Contractors’ hopes that the Agency Workers Directive (AWD) might receive due consideration before implementation have been dashed, with Prime Minister Gordon Brown confirming new legislation will go before the next session of Parliament.
In his speech to the 2009 Trades Union Congress in Liverpool, Brown said: “…when Parliament returns, our new legislative programme will include equal treatment for agency workers and … in the coming few months the law will be on the statute book.”
Agreed in a ‘beer and sandwiches’ deal between the Trades Union Congress, The Confederation of British Industry and the government in May 2008, the AWD has the honourable intention to protect vulnerable agency workers.
The idea behind it is to provide agency workers with the same pay, conditions and employment rights as permanent employers after 12 weeks working on a continuous assignment for the same client. But many fear that highly paid contractors, who few would class as ‘vulnerable workers’, may be swept into the AWD’s catch-all approach, particularly if it is rushed into law without all the consequences being thought-through.
Brown’s statement leaves no doubt that the responses by contractors and contracting sector organisations to the consultation held by the Department of Business, Innovation and Skills (BIS) have failed in their attempts to delay the AWD’s implementation.
When Parliament returns, our new legislative programme will include equal treatment for agency workers and in the coming few months the law will be on the statute book
Gordon Brown, Prime Minister
Industry bodies have called for the implementation process to be delayed. This would allow for a sufficient period of analysis of the likely impact of the complex new legislation on the UK labour market, and specifically the contracting sector.
Early implementation and a rushed consultation process could very well result in a situation similar to when IR35 was launched; a law that might be poorly thought through, inconsistent, ambiguous and unworkable.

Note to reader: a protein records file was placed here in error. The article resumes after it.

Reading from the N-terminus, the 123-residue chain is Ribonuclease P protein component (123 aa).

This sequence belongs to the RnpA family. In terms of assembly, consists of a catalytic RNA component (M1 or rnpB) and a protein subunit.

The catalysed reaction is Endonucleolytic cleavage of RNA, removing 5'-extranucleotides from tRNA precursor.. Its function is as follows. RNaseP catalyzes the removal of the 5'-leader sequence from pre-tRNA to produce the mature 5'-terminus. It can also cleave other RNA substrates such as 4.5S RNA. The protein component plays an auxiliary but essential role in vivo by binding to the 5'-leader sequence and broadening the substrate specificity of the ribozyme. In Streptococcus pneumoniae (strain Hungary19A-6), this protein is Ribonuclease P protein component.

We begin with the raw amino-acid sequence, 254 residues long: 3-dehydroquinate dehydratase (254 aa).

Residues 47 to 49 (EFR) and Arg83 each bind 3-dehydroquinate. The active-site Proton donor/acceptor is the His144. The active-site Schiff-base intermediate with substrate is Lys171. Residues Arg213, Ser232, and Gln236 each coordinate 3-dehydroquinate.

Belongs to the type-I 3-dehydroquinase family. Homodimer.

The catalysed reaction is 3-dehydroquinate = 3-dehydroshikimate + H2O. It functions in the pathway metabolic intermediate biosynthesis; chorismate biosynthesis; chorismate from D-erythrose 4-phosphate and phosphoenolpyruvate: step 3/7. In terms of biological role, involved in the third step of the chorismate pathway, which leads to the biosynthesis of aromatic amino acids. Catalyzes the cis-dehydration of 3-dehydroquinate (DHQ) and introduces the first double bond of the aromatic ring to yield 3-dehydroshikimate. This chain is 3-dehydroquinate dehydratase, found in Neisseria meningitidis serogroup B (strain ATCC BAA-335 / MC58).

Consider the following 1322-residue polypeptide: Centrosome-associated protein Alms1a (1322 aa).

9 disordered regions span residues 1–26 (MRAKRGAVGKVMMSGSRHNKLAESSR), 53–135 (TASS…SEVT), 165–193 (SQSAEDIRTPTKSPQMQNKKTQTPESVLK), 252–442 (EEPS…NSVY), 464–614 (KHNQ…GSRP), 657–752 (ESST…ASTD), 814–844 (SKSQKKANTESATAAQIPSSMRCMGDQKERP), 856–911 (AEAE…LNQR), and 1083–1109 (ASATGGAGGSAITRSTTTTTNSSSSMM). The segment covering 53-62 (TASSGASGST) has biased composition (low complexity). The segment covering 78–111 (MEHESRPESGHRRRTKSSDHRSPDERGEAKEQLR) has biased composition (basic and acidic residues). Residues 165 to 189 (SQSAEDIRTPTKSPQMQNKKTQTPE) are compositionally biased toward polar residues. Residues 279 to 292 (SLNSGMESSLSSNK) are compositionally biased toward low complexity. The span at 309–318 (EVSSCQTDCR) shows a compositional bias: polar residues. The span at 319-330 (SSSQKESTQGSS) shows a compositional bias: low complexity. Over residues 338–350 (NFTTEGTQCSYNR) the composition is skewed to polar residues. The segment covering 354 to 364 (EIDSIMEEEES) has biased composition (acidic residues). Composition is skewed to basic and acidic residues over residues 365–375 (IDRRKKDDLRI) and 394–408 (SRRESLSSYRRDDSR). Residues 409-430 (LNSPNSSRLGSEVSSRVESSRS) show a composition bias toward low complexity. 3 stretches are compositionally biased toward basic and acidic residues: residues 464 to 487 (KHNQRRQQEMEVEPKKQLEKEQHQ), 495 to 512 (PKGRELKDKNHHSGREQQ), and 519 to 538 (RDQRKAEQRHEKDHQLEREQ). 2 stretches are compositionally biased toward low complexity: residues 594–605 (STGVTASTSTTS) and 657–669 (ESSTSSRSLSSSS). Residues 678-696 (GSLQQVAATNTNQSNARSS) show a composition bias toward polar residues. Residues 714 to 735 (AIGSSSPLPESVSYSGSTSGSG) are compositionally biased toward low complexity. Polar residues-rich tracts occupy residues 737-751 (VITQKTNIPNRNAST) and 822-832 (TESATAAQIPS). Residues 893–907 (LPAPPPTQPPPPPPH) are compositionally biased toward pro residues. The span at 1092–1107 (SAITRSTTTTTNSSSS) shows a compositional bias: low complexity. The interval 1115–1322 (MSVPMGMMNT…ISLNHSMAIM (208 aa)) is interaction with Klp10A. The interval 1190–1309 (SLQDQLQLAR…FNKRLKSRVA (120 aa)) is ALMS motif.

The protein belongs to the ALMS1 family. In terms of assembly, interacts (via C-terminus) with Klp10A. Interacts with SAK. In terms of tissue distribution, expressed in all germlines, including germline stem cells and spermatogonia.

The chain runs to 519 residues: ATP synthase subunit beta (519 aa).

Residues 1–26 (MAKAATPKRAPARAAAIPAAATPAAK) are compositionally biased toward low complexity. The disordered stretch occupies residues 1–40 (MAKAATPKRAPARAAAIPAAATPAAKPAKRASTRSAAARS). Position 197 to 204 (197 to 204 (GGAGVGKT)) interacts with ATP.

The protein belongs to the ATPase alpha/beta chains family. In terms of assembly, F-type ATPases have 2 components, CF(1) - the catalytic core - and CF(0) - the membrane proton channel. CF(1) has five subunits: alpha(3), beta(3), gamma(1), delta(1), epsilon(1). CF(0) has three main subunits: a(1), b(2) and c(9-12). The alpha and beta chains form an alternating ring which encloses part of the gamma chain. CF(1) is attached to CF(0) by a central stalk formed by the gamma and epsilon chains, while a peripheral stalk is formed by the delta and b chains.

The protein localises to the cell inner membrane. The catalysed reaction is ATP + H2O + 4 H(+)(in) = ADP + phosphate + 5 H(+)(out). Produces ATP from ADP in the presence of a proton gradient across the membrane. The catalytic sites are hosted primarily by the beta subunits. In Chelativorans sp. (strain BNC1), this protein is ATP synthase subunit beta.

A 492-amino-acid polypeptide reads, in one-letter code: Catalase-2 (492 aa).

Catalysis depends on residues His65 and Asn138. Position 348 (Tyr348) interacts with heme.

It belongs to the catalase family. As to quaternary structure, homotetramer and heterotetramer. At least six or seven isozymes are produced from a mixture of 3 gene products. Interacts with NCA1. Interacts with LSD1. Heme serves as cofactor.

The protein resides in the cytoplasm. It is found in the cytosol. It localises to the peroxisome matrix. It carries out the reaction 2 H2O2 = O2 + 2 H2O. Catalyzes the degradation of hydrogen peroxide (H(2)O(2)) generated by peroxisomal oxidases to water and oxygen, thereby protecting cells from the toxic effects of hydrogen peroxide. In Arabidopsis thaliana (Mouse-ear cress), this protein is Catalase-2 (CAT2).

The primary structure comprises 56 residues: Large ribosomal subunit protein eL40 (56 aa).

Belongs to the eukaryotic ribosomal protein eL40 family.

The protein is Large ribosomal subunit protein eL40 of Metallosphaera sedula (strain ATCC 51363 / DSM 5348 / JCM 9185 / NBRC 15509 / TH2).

And there is no need for this rush – according to European law, the AWD legislation does not actually have to be implemented until December 2011. Brown’s announcement clearly means that the AWD could become law as soon as April 2010.
In view of the TUC forum in which the Prime Minister chose to make the announcement, it seems it could be being rushed through as part of a ‘sweetener’ to the unions, to mitigate their potential backlash against inevitable public sector spending cuts.
Implications for contractors
Until the draft legislation is published for a second consultation, the exact impact on contractors is not known. However, a close reading of the BIS consultation document suggests that the effect of new laws on contractors is likely to be mixed.
Limited company contractors are thought to be excluded by the AWD, as they fall outside the definitions of ‘workers’ used by BIS in its consultation. Umbrella contractors, however, would almost certainly fall inside any new laws and qualify for equal treatment.
Following confirmation that the AWD will be considered in the next session of Parliament, it is likely that the draft legislation will have to be published, possibly as soon as October, and any consultation period will, by necessity, be very short. There is always the chance, however, that the coming general election might fall before the legislation can be enacted, which would result in the next government having to take a fresh decision on the AWD’s implementation.
The UK’s experience of implementing European directives before other member states, and thus foregoing to opportunity to learn lessons from others, has been poor. So, whatever the outcome, it is unlikely to be good news for contractors.